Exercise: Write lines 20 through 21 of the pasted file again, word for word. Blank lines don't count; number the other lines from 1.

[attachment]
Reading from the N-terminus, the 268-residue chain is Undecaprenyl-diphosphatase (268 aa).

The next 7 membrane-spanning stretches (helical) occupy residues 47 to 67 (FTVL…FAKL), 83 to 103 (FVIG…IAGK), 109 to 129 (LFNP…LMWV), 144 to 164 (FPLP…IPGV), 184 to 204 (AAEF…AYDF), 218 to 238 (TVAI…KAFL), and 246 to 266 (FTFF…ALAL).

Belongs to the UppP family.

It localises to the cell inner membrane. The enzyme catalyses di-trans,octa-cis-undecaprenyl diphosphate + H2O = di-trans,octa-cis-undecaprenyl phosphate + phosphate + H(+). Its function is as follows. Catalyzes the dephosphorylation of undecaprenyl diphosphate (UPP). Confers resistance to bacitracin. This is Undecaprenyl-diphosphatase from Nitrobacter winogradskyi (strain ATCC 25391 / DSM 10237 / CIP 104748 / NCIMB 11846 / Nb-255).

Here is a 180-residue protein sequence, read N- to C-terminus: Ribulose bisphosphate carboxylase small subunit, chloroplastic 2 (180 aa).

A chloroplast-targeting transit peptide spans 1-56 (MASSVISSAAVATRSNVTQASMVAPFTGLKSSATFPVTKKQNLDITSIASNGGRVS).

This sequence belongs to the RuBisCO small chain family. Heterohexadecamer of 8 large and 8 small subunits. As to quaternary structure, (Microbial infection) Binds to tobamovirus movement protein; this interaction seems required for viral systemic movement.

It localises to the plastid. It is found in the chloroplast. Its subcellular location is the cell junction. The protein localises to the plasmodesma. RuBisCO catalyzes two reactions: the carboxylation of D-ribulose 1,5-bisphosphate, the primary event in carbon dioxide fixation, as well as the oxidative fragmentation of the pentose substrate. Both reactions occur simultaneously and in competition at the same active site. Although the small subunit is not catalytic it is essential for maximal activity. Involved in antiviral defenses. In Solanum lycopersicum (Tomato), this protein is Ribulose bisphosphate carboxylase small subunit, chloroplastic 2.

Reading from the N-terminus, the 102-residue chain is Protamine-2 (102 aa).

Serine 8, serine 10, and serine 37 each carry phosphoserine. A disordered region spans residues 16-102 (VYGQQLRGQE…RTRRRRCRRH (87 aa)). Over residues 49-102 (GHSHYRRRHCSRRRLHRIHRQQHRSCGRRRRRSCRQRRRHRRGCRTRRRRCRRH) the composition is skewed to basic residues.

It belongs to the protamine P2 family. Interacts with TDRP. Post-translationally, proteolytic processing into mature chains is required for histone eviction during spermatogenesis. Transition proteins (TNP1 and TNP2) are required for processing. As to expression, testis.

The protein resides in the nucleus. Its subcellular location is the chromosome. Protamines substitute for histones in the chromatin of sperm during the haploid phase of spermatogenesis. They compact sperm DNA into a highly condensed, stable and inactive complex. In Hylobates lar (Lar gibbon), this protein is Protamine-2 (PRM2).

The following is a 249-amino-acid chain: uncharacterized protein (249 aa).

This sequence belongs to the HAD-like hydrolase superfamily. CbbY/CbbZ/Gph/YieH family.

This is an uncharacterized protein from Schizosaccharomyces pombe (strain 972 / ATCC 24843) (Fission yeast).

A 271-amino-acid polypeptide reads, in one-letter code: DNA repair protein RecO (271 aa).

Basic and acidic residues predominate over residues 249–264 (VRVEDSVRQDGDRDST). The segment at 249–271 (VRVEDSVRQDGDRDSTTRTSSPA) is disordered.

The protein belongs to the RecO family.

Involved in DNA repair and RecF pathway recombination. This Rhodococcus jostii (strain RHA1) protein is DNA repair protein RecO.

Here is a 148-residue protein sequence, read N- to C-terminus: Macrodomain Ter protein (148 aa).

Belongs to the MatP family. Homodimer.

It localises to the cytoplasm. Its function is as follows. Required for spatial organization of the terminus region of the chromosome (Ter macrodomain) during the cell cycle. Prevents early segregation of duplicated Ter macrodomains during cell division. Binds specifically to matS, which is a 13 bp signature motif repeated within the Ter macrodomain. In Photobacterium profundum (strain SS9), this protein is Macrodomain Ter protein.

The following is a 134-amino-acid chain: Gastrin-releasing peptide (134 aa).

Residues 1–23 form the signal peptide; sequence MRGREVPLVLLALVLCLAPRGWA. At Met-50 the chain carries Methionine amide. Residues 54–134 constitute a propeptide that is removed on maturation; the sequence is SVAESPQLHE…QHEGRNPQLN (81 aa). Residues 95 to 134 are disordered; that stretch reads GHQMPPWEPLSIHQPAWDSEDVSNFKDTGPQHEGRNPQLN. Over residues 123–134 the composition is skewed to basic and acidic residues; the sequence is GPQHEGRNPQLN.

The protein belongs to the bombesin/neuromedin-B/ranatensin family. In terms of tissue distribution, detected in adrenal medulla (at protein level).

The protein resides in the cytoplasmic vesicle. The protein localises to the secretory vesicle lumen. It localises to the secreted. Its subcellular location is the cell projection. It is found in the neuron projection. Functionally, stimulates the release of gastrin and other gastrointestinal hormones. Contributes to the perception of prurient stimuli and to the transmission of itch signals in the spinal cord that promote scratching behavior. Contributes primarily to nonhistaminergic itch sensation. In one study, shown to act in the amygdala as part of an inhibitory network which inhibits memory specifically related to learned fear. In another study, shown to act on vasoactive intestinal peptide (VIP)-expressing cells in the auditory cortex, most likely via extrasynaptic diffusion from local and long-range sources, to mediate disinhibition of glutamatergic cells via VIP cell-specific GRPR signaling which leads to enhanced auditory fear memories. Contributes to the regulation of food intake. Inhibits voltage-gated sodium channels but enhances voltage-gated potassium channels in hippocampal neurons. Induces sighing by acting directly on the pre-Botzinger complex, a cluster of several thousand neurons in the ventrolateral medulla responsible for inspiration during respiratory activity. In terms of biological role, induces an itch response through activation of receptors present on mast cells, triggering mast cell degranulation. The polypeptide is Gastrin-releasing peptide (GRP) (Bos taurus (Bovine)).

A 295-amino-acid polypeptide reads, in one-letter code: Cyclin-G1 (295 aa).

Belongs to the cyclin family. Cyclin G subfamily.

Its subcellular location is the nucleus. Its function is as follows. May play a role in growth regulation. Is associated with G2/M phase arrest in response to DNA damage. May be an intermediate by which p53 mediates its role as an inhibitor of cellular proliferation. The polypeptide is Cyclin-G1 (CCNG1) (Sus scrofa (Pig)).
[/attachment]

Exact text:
Here is a 148-residue protein sequence, read N- to C-terminus: Macrodomain Ter protein (148 aa).

Belongs to the MatP family. Homodimer.